Example Sermon Illustrations

Example Sermon Illustrations

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The Power of Example

A great preacher closed his sermon with an earnest and eloquent Gospel appeal. Among the score or more who responded was a woman of wealth and social distinction. She asked permission to speak a few words to the audience.

"I want you to know," she said, "just why I came forward tonight. It was not because of any word spoken by the preacher. I stand here because of the influence of a little woman who sits before me. Her fingers are rough with toil; the hard work of many years has stooped her low; she is just a poor, obscure washerwoman, who has served in my home for many years. I have never known her to be impatient, speak an un­kind word, or do a dishonorable deed. I know of countless little acts of unselfish love that adorn her life. Shamefacedly, let me say that I have openly sneered at her faith, and laughed at her fidelity to God. Yet when my little girl was taken away, it was this woman who caused me to look beyond the grave and shed my first tears of hope. The sweet magnetism of her life has led me to Christ. I covet the thing that has made her life so beautiful."

At the request of the minister, the little woman was led forward, her eyes streaming with glad tears, and such a shining face as one seldom sees on this earth.

"Let me introduce you," said he, "to the real preacher of the evening," and the great audience arose in silent, though not tearless, respect.

Oh, ye obscure toilers of the world, ye patient "doers of the Word," think not that no one sees; I say unto you that a great cloud of witnesses will rise up on that great day, and call you blessed!Watchword from First Baptist Beacon.


What Made Him Understand

One time in Hangchow, Mrs. Paxton was, in the absence of the regular physician of the compound, called on to dress the arm of a native policeman, who, in an encounter with a thief, had had an artery severed. After dressing the arm, she told him to go to a surgeon in the morning, but to her surprise he returned to her. She told him that she would treat him only on condition that he take everything that she gave him. He consented reluctantly, and every morning as she slowly dressed his arm she told him the story of Christ's love. One day he said, "I will believe this story if I can see it written in a book so that I can read it." She gave him the Gospel of John in Chinese, but he seemed unable to understand why Christ had left His home to come to a life of trial to save sinners. At last one day he came with a shining face, and said: "Now I understand; and it is you who have made me see it. Christ gave up His Home in Heaven, and came to save us, just as you have left your beautiful home in America, and all your friends, to come here to a life of hardship to tell us how we may be saved."—The Wonderful Word.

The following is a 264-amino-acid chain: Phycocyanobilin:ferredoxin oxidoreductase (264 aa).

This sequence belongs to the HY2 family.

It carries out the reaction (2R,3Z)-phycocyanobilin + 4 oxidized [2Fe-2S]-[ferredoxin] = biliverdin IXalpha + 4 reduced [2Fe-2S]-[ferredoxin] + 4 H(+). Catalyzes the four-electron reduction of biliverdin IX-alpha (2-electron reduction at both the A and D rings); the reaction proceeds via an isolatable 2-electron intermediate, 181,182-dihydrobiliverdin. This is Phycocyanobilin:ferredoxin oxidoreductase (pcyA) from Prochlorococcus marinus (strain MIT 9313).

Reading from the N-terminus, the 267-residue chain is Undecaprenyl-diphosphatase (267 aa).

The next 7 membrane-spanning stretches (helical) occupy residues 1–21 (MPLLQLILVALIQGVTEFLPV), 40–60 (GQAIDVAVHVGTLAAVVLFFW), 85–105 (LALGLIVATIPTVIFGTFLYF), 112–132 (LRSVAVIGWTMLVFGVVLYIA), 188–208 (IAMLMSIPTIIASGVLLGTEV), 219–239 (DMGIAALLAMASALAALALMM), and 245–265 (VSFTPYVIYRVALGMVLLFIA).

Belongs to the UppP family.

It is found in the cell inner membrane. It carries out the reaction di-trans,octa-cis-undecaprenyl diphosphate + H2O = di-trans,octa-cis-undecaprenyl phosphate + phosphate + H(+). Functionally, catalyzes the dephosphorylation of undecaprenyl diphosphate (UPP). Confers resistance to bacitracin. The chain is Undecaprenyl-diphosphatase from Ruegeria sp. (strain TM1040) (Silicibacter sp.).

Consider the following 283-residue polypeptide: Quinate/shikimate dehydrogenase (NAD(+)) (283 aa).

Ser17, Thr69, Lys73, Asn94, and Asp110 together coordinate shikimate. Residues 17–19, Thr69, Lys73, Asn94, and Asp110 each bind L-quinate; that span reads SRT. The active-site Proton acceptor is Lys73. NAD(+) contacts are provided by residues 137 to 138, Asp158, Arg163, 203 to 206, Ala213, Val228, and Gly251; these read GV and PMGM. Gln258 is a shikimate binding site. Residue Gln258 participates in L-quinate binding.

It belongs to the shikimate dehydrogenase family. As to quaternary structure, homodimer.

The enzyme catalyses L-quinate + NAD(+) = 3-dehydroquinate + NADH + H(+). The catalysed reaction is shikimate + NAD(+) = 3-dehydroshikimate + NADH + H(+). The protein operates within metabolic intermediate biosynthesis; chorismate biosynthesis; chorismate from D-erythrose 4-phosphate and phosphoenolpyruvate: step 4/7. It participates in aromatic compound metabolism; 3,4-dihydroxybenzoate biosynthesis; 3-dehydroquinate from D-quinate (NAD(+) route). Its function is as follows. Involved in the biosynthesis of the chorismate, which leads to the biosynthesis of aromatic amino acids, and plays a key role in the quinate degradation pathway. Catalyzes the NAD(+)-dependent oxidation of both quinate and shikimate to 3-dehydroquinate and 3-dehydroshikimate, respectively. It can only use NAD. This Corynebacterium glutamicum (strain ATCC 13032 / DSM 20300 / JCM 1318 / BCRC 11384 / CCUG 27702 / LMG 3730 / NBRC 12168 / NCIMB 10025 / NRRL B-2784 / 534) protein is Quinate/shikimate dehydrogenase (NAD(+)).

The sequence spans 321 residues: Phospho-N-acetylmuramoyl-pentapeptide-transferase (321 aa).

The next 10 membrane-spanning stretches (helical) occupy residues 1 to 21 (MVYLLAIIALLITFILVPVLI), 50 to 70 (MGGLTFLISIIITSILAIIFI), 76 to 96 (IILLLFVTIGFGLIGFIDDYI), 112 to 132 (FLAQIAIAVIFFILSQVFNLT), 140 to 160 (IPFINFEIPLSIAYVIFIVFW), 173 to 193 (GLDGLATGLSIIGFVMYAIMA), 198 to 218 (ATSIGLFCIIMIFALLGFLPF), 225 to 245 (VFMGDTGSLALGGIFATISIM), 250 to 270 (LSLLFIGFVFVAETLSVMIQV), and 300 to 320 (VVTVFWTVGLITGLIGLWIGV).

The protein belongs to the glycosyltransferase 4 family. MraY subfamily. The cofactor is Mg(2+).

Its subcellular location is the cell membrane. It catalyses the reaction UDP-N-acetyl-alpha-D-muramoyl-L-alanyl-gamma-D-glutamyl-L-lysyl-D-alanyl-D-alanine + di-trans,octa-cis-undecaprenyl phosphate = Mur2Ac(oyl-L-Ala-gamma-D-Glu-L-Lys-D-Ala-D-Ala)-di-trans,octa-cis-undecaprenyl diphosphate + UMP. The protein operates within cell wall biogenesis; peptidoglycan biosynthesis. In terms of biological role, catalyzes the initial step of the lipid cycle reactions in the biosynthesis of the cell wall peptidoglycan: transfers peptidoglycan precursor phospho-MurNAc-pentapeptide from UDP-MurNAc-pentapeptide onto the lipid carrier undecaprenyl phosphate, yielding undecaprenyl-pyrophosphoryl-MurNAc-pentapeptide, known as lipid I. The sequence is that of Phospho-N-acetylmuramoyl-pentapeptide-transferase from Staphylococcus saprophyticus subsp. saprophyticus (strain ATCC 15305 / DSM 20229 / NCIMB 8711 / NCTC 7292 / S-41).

Watch Him and See!

A certain evangelist sometimes uses this illustration:

Two merchants went to a revival service to listen to the preacher, a man of some reputation. These men were competitors in business, and each one knew the heart-burnings that arose in their business life. After some nights, one of them went forward as a seeker after life in Christ. The other was under a measure of conviction, but unyielding. As he saw his competitor go forward, he said within himself: "I will watch him. If he lives it one year I will believe there is really something in it, and will become a Christian myself."